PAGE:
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Palestinian leaders: No peace talks without broad settlement freeze

By the CNN Wire Staff
Israeli settlers protest outside the government's weekly Cabinet meeting in Jerusalem on Sunday.
Israeli settlers protest outside the government's weekly Cabinet meeting in Jerusalem on Sunday.
  • NEW: Israeli settlers demonstrate against a freeze on construction
  • Palestinians say settlement freeze must include East Jerusalem
  • Israeli Prime Minister says settlement freeze will not include any part of Jerusalem
  • The U.S. is trying to get Israel and the Palestinians to resume talks

Jerusalem (CNN) -- Palestinian leaders said Sunday that they will not proceed with peace talks with Israel unless the Jewish state completely halts settlement construction in the West Bank and East Jerusalem.

"If there is no complete halt to settlement building on all Palestinian land including Jerusalem, we will not accept it," Palestinian Authority President Mahmoud Abbas said Sunday.

But Israeli settlers who are opposed to a freeze on construction demonstrated in Jerusalem Sunday.

About 5,000 people protested for two hours, Israeli police spokesman Mickey Rosenfeld said.

The protest was "the first move in an upcoming struggle," said Benny Katzover, a settler leader in the West Bank.

The demonstration was to press Israeli Prime Minister Benjamin Netanyahu "to stop giving in to pressure and guard the State of Israel," Katzover told CNN.

Last week, an Israeli government source said Netanyahu was insisting on a number of conditions for a settlement freeze -- including that such a the freeze would expire in 90 days -- before presenting a agreement to resume peace talks to his cabinet.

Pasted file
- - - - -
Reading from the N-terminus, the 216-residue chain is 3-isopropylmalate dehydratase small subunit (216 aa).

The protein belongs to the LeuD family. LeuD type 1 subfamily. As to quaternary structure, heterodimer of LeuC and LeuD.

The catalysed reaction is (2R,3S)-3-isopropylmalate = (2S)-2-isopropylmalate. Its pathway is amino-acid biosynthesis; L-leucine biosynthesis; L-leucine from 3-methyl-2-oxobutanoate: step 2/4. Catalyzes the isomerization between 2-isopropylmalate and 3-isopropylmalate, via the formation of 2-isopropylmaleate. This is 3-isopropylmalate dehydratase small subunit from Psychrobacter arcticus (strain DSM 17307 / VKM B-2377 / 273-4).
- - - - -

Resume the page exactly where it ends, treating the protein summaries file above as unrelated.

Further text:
The United States is committed to enticing Israeli and Palestinian leaders back into peace talks, a State Department spokesman said Tuesday.

On Wednesday, Netanyahu's office said that discussions about Jerusalem's territory should also be off the table for the talks. "The Israeli position has been clear all along that building in Jerusalem was, is and will continue," the office said in a statement.

The statement came a week after Netanyahu met with U.S. Secretary of Secretary Hillary Clinton and as details emerged of an American proposal to coax Israel back to negotiations with the Palestinians.

But Abbas distanced himself from any such proposal on Sunday.

"We told the Americans that we have nothing to do with their package which they want to present to the Israelis because they have their own relations," Abbas told Egypt's Nile News TV. "But connecting such deals as conditions to resume negotiations is absolutely rejected by our side."

A reported American proposal to resume talks does not include any limit on Israeli construction in East Jerusalem, a source of major conflict between Palestinians and Israelis.

The statement from Netanyahu's office said that the prime minister hopes to wrap up talks soon with the U.S. administration and present to his cabinet a proposed agreement on settlement building "that will reflect the understandings that were achieved with Secretary of State Clinton."

Other Palestinian leaders also said Sunday that they were unprepared to reenter peace talks without a broad settlement freeze.

"The Palestinian leadership had decided (it) will go to talks if Israel completely halts settlement construction in the Palestinian territories including East Jerusalem and any partial settlement freeze is not going to be welcomed and accepted by the Palestinian leadership," Mohamad Shtayeh, a Fatah Central Committee member and a member of the Palestinian negotiating team, told CNN.

CNN's Kareem Khadder and Michael Schwartz contributed to this report.